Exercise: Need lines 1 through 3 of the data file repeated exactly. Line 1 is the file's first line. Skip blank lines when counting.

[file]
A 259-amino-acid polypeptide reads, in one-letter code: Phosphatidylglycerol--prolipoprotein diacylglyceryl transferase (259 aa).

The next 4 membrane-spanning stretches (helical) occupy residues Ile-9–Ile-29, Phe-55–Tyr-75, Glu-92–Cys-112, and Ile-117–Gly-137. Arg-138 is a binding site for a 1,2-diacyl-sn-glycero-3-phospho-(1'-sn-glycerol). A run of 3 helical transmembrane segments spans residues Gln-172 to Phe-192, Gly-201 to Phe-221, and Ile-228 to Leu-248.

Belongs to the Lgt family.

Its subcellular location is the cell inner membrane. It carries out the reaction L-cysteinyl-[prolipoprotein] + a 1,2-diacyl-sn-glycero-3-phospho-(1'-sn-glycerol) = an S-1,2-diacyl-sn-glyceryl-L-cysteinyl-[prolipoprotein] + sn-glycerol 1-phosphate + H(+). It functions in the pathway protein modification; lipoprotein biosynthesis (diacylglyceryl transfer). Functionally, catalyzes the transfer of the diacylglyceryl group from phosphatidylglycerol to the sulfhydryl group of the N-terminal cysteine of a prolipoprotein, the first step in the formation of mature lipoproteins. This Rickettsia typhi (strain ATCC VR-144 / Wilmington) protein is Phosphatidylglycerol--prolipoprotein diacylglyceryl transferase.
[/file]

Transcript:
A 259-amino-acid polypeptide reads, in one-letter code: Phosphatidylglycerol--prolipoprotein diacylglyceryl transferase (259 aa).

The next 4 membrane-spanning stretches (helical) occupy residues Ile-9–Ile-29, Phe-55–Tyr-75, Glu-92–Cys-112, and Ile-117–Gly-137. Arg-138 is a binding site for a 1,2-diacyl-sn-glycero-3-phospho-(1'-sn-glycerol). A run of 3 helical transmembrane segments spans residues Gln-172 to Phe-192, Gly-201 to Phe-221, and Ile-228 to Leu-248.

Belongs to the Lgt family.